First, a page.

Pesticide drift is not just a health issue. It can also cause significant financial problems for farmers growing sensitive crops. This spring, PAN lobbied alongside a growing coalition of farmer organizations in Iowa to promote solutions to the economic issues presented by drift. The Iowa state legislative session just wrapped up, and it looks like a small victory for these farmers might be just around the corner.
Being drifted on can be a huge setback for organic farmers and other specialty crop growers. It can mean less product to provide loyal customers, surprisingly high financial losses per acre and for organic growers, loss of certification. This was the second year our farmer-led coalition pressed for stronger rules for reporting and responding to drift, as well as more agency support for farmers facing crop damage from drifting pesticides.
Common sense solutions
When Iowa farmers first came together a few years ago to share concerns about the economic harms of pesticide drift, they made a long list of improvements that could be made to current policies governing pesticide application. One of the most pressing for these farmers was the complex process they must go through once they have been drifted on. Reporting to the Iowa Department of Agriculture Land Stewardship (IDALS) can be a long and confusing task — sometimes involving up to nine months of wait time before receiving test results of their drift damage samples.
Two of the common-sense improvements these farmers proposed were: 1) An improved drift incident reporting system that includes an option to report online; and 2) Faster turnaround time for pesticide residue sample testing.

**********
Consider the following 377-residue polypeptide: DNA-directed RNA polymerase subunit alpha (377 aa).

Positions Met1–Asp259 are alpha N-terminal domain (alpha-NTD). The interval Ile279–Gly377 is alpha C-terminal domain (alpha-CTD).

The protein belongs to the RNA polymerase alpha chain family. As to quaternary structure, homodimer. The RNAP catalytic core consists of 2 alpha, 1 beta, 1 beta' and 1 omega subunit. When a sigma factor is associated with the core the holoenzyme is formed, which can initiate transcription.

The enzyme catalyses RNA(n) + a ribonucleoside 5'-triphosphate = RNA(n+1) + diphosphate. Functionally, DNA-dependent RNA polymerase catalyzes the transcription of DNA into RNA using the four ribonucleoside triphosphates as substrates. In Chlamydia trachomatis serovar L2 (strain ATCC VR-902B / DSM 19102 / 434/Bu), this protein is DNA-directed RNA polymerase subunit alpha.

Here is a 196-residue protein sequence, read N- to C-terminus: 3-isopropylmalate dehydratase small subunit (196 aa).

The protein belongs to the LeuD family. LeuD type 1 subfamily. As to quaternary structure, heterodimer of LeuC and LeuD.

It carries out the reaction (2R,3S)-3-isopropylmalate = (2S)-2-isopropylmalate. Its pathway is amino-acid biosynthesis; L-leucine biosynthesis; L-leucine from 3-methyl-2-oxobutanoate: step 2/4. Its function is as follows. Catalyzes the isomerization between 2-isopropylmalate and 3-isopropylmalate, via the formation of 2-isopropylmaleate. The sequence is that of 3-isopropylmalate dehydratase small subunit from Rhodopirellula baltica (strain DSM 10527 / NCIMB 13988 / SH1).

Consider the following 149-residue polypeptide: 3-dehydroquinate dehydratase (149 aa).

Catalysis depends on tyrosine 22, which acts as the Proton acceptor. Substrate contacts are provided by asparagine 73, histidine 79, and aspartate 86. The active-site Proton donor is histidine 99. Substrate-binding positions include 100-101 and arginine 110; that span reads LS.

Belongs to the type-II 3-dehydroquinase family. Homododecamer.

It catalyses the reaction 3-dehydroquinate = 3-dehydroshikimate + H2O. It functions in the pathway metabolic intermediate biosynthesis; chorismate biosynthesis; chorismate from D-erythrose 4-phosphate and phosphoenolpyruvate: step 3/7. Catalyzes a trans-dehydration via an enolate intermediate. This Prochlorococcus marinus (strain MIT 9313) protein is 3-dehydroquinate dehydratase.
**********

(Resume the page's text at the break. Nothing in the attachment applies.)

Online reporting would let farmers report right away in non-peak farming hours, and be assured that all the information they submit stays in their incident file. Speedier test results would give them the quick information they need to decide how to deal with their contaminated crops. IDALS currently has the administrative power to make these changes, so last year the coalition submitted a formal request to the agency, asking them to create these new rules. Unfortunately IDALS rejected the proposal, forcing the coalition to go a legislative route to seek solutions to pesticide drift.
IDALS continued to oppose the proposal in its legislative form. Their frustrating response was that pesticide drift is not a problem for farmers, despite repeated farmer testimony to the contrary.
Their position leaves me to wonder who IDALS isn’t including in the category “farmer.” I know that Iowa is a corn and soy state, but it is also a growing producer of organic grain and other specialty crops. These are critical markets to expand in the state, as they are both profitable for farmers and support the growth of much-needed local food systems and thriving rural economies in Iowa. Don’t these farms deserve support and protection too?
Both last year and this year, the statewide coalition — which includes Iowa Farmers Union, Iowa Organics Association and the Women, Food, and Agriculture Network, along with PAN — has lobbied for these changes to be adopted through the Iowa legislature. This year we had a successful lobby day and a well-attended subcommittee hearing. After the demonstrated dedication of farmers who testified in support of the measure, the bill passed out of the subcommittee, gaining bipartisan support and good momentum.
The good news
After seeing the success of our legislation, IDALS came back to the table to discuss a potential regulatory solution. The State Hygienic Lab in Ankeny, Iowa does quick turnaround pesticide residue testing for two other states. Our bill proposed that pesticide drift testing be moved to this lab. IDALS is currently working with the Hygienic Lab to come up with a solution to improve the turnaround time without legislation.
We’re excited to hear the final announcement, expected sometime next month. We’ll also continue to press for online incident reporting and other improvements to pesticide drift response and prevention. Stay tuned.